You have 30 quick seconds to make a million fast decisions.
First impressions about a company via customer service channels make lasting impressions to the customer and whoever the customer decides to share them with (friends, family, social media). When Sir Patrick Stewart waited 36 hours for his Time Warner Cable appointment he took his thoughts to Twitter on their initial customer support. It resulted in a media backlash that had the TW social media team on their toes.
In most cases, the single point of contact with a company is when they reach out to customer service.
How will you, mighty customer service representative, measure up to the clock?
1. Be Prepared
If you’re a customer service agent that is provided with a technology to pull customer data, such as a name, phone or account number, address, etc. on your computer screen before every call, consider your job made 10% easier. If you don’t, you still have the ability to do one simple thing: ASK. By referring to the customer by name throughout the entire call, as well as opening their account to read through any previous service notes, you are a step ahead of the game to kindling the fire on a great call.
2. Be Kind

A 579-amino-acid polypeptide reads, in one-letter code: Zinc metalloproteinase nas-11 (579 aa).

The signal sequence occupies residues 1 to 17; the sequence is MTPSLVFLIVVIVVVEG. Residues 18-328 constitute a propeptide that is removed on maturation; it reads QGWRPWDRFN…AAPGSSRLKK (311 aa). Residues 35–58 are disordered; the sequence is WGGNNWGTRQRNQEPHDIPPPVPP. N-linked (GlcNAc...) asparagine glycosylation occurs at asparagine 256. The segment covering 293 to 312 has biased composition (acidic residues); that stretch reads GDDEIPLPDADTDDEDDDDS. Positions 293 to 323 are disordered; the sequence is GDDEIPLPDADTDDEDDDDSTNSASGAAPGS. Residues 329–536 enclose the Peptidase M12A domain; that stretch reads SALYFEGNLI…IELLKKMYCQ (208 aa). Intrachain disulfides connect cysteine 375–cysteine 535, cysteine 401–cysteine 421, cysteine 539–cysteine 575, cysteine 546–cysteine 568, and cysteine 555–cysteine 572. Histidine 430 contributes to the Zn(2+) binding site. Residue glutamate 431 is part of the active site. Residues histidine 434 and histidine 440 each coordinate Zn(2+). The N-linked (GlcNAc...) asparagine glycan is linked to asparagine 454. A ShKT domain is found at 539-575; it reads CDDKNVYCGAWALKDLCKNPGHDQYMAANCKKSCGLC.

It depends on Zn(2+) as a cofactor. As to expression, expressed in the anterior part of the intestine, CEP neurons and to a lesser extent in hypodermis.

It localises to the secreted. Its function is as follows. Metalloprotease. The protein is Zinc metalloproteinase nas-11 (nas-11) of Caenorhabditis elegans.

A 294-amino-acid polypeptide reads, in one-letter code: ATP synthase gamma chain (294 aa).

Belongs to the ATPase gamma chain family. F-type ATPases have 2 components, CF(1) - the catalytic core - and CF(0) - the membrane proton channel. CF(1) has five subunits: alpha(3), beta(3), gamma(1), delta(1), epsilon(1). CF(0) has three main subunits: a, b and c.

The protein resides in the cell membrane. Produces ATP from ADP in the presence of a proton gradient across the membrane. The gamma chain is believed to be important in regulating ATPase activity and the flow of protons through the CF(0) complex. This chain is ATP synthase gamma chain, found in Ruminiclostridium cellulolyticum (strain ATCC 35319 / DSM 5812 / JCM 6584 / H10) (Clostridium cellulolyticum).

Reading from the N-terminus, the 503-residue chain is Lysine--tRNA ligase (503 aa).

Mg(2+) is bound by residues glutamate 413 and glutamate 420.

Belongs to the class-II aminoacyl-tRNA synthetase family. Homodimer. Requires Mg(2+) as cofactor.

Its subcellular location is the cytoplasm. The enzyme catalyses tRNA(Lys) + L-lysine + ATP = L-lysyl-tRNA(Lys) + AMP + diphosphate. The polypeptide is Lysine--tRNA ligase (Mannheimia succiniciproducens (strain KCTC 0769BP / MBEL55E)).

You’re on the customer’s side. Your job is to have their back. When you answer the phone, are you answering in a tone that you’d use with your best friend? Setting and keeping a genuine and friendly tone during the conversation welcomes your customer to your company, starts to build trust and showcases your brand voice in a positive manner. Not only that, it will benefit the bottom line. According to JitBit, businesses lose upwards of $84 billion per year due to poor, untrustworthy customer service.
3. Be Purposeful
The customer called for a reason. They may voice their frustrations immediately, not caring about your kind voice or that you know their name. What actions do you take then? By listening to the customer speak and release their dissatisfaction, you can zoom in on what the larger issue is at stake. You can then hold the reigns to define the purpose of the call to keep things on track and help your customer get to their desired resolution.
Here’s a Customer Service MadLib Style Script for you to act as a baseline on how to keep the empathy in your word choices when you may be challenged by a difficult customer:
[After listening quietly to customer on phone]
______________ thank you for sharing your experience with me. I completely understand why you feel
I am disappointed that _____________ has happened. Our company takes ownership of this and apologize. (Sum up customer story)
My goal is to resolve this. I will _____________________ and I look forward to working with you!
(Realistic Customer Expectations)
In a nutshell:
Write that down on a Post-It and stick it to your computer monitor, friends!
All of this happens within the first 30 seconds of the call. And the power is all in your hands.